Throttle Jockey: Stuart Parr’s collection of dream bikes
Parr lives a life most of us can only imagine. He’s a film and music producer, and he’s got a thing for vintage motorcycles. Since his ventures tend to do pretty well, he’s been able to put together quite the collection, featuring a number of rare and important bikes from a special period of Italian motorcycle craftsmanship. I was recently able to talk to Stuart by phone about the show and his bike collection, and why he loves the bikes he does.
First off, Parr said the show – which is free to attend – has been seeing some great traffic, to the tune of 500 people per day. That’s a healthy number for a small show showcasing a small niche in motorcycle history.
The show features bikes from Ducati, Laverda, Magni, Benelli and MV Agusta, mostly from the 1970s. Why the 1970s? Parr is fairly smitten with the era due to one primary aspect: design. Parr said these bikes – the Ducati 750GT, MV Augusta MV750 Sport, the Laverda 750 HFC – epitomize the peak of the era’s performance technology blended with timeless, head-turning beauty.
These rolling sculptures are the kinds of bikes he just enjoys staring at, drinking in the details, marveling at the craftsmanship – and recognizing the innovations of the era. The combination of design, performance and beauty drew him in, he said. As the ’80s dawned, he says bikes became more codified, more influenced by bean counters than the enthusiasts building them. An era had passed.
With rare exception, motorcycles made for consumers before the 1960s were a far, far cry from the specialized machines found at the race tracks. But race technology and the associated design methodology began to truly trickle down to bikes in the late 1960s and 1970s, resulting in firecrackers like the Ducati GT750 and it’s 900cc sibling, among others. Parr has scooped up many of the era’s icons and 26 of them are on display at the show.
One thing about “collectors” that gets my knickers in a twist (and I know many car lovers also feel the same way) is when said enthusiast parks a bunch of lovelies in their garage/display area where they sit in silent disuse. Fortunately, Parr is no such animal. “I drive them the way they were meant to be ridden,” Parr says of his exercise regimen for the bigger bikes in his collection.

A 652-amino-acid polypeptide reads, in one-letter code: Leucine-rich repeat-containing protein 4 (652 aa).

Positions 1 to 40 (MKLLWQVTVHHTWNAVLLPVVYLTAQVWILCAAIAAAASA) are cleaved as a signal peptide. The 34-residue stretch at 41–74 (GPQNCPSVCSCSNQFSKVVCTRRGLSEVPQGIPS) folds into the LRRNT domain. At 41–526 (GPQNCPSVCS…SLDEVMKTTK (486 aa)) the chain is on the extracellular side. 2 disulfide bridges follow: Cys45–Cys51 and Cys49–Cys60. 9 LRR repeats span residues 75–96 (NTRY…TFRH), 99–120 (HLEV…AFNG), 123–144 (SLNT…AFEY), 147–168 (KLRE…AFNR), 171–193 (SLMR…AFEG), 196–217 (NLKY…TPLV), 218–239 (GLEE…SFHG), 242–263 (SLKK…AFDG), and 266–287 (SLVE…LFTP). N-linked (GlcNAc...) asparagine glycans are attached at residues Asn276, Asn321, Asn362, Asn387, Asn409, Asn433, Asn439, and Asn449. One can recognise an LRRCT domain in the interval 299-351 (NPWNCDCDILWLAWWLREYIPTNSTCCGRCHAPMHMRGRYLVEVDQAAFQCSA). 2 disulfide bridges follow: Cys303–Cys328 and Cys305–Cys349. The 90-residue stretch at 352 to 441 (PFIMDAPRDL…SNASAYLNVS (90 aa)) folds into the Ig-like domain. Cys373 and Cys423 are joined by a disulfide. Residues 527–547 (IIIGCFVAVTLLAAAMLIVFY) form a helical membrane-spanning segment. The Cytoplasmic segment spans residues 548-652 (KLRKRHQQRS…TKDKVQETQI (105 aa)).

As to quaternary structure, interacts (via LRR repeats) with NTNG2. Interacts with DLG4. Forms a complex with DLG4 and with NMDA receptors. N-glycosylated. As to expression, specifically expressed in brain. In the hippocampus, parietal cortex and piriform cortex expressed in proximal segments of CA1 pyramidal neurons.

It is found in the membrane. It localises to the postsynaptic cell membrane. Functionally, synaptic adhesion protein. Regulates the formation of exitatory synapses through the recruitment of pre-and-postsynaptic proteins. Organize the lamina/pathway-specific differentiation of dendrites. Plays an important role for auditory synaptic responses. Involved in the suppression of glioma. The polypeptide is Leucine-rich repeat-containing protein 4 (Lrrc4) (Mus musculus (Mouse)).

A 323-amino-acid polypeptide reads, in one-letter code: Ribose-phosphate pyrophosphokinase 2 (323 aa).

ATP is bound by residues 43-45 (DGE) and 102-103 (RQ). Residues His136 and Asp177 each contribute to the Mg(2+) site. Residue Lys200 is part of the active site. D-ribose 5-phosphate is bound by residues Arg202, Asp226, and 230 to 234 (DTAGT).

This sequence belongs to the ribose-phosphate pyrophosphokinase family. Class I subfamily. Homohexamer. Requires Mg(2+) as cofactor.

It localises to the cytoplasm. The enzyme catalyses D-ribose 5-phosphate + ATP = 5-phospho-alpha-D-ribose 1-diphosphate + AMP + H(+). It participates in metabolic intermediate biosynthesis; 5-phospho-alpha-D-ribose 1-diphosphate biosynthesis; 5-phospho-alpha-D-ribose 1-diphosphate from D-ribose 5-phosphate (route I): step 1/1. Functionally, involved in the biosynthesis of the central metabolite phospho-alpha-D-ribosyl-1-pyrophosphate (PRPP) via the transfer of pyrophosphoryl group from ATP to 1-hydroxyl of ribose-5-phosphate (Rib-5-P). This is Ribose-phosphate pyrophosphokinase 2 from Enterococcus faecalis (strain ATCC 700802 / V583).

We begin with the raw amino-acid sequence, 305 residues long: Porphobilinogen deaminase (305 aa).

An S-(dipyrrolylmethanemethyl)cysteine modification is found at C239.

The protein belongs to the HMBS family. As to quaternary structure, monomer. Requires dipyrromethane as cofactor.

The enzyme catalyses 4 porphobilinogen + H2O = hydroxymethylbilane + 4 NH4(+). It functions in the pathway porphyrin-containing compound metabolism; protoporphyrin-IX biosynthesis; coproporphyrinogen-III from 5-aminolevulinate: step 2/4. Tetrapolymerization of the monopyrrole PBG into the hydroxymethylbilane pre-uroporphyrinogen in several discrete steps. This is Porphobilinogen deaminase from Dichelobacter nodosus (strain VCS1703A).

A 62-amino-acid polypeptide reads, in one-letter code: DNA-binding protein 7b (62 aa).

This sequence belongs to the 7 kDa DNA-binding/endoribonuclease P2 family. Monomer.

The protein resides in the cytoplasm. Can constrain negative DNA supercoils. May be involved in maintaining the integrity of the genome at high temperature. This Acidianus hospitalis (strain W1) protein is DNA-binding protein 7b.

So what are his favorites to ride, at least currently? The MV 750 Sport and Ducati 750GT make the list of course, but Parr also has some Suzuki-powered Magni machines that up the modernity quotient a bit. And then there’s his BMW R80GS, still a sharp urban weapon despite being almost 30 years old. “If it’s over 36 degrees outside, I’m riding,” Parr said. My kind of guy.
Parr says he swaps around which bikes he rides all the time, and if you’re lucky enough to be a friend that rides, he’ll gladly toss you the keys to whatever catches your fancy – provided you can honor the You Break It You Bought It rule. Seeing as how some of the bikes could fetch six figures, we suggest you choose wisely. “If you can pay for it, you can ride it,” Parr said with a laugh.
Of course, Parr doesn’t ride every bike in the collection on New York’s crowded streets. Some of the smaller machines, like a jewel-like Benelli 175cc 2-stroke (below), are just not truly capable of operating safely in modern traffic. The low output and antiquated brakes on some of the smaller machines were fine for their era, but in today’s traffic, they’re borderline unsafe. And, some are just too valuable to impart a relaxing ride amongst cell-chatting cagers.
Indeed, braking power was the primary caveat Parr mentioned when talking about what his vintage mounts lack as opposed to modern machines. They’re plenty fast all right, but getting them to stop quickly is another thing entirely. Braided lines and DOT 5 can only do so much. If it’s got drum brakes, well…
Not surprisingly, Parr had some thoughts on some “modern classics” such as Triumph’s Bonneville line and Ducati’s recent modern classic revival. “I think Triumph is doing a pretty good job,” Parr said. “Aesthetically, they’ve done a pretty good job.” And Ducati? Not so much. Parr said in so many words that the bikes had potential, but some of Ducati’s design choices left him cold. Fair enough.
So what’s on Stuart Parr’s motorcycle wish list? He’s like to reel in clean examples of Benelli’s 1970s 750 and 900cc Sei six bangers, some Bimota models and a rare Ducati 450 Desmo, among others.
We’re confident that once found, he will give them a good home, and lots of exercise.